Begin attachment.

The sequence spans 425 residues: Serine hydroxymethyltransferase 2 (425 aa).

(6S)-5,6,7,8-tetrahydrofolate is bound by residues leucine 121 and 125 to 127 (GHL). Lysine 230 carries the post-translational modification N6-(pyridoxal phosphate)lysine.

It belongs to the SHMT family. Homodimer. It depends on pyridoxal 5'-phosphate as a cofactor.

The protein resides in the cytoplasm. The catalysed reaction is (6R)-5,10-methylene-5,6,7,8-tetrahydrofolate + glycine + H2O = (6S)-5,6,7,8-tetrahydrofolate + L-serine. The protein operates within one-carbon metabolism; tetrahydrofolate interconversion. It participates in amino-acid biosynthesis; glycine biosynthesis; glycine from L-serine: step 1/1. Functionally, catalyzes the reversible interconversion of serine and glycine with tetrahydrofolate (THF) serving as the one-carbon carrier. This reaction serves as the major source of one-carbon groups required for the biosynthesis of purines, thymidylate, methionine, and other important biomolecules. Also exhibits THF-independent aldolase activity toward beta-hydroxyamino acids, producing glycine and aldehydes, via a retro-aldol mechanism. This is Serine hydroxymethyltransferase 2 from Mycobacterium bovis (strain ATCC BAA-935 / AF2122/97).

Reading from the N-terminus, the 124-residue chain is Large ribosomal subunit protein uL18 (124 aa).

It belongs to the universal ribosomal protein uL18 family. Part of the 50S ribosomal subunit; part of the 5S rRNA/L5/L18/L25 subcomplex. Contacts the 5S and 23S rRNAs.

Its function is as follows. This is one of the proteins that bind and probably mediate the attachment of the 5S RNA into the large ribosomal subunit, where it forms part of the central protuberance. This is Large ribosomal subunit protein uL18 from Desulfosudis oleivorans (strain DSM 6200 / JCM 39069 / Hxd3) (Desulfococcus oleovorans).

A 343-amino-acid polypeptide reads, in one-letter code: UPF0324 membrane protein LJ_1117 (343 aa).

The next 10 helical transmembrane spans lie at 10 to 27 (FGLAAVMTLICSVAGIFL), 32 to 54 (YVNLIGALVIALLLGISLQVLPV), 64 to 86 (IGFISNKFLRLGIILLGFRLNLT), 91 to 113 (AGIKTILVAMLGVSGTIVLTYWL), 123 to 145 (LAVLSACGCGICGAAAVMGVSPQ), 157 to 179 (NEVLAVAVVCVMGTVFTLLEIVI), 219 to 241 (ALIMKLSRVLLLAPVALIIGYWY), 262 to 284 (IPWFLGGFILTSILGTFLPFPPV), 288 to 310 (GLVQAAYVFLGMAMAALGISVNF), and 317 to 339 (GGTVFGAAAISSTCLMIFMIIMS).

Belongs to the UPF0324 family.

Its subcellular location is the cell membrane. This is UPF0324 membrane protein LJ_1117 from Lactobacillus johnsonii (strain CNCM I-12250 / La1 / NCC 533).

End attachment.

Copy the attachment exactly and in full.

The sequence spans 425 residues: Serine hydroxymethyltransferase 2 (425 aa).

(6S)-5,6,7,8-tetrahydrofolate is bound by residues leucine 121 and 125 to 127 (GHL). Lysine 230 carries the post-translational modification N6-(pyridoxal phosphate)lysine.

It belongs to the SHMT family. Homodimer. It depends on pyridoxal 5'-phosphate as a cofactor.

The protein resides in the cytoplasm. The catalysed reaction is (6R)-5,10-methylene-5,6,7,8-tetrahydrofolate + glycine + H2O = (6S)-5,6,7,8-tetrahydrofolate + L-serine. The protein operates within one-carbon metabolism; tetrahydrofolate interconversion. It participates in amino-acid biosynthesis; glycine biosynthesis; glycine from L-serine: step 1/1. Functionally, catalyzes the reversible interconversion of serine and glycine with tetrahydrofolate (THF) serving as the one-carbon carrier. This reaction serves as the major source of one-carbon groups required for the biosynthesis of purines, thymidylate, methionine, and other important biomolecules. Also exhibits THF-independent aldolase activity toward beta-hydroxyamino acids, producing glycine and aldehydes, via a retro-aldol mechanism. This is Serine hydroxymethyltransferase 2 from Mycobacterium bovis (strain ATCC BAA-935 / AF2122/97).

Reading from the N-terminus, the 124-residue chain is Large ribosomal subunit protein uL18 (124 aa).

It belongs to the universal ribosomal protein uL18 family. Part of the 50S ribosomal subunit; part of the 5S rRNA/L5/L18/L25 subcomplex. Contacts the 5S and 23S rRNAs.

Its function is as follows. This is one of the proteins that bind and probably mediate the attachment of the 5S RNA into the large ribosomal subunit, where it forms part of the central protuberance. This is Large ribosomal subunit protein uL18 from Desulfosudis oleivorans (strain DSM 6200 / JCM 39069 / Hxd3) (Desulfococcus oleovorans).

A 343-amino-acid polypeptide reads, in one-letter code: UPF0324 membrane protein LJ_1117 (343 aa).

The next 10 helical transmembrane spans lie at 10 to 27 (FGLAAVMTLICSVAGIFL), 32 to 54 (YVNLIGALVIALLLGISLQVLPV), 64 to 86 (IGFISNKFLRLGIILLGFRLNLT), 91 to 113 (AGIKTILVAMLGVSGTIVLTYWL), 123 to 145 (LAVLSACGCGICGAAAVMGVSPQ), 157 to 179 (NEVLAVAVVCVMGTVFTLLEIVI), 219 to 241 (ALIMKLSRVLLLAPVALIIGYWY), 262 to 284 (IPWFLGGFILTSILGTFLPFPPV), 288 to 310 (GLVQAAYVFLGMAMAALGISVNF), and 317 to 339 (GGTVFGAAAISSTCLMIFMIIMS).

Belongs to the UPF0324 family.

Its subcellular location is the cell membrane. This is UPF0324 membrane protein LJ_1117 from Lactobacillus johnsonii (strain CNCM I-12250 / La1 / NCC 533).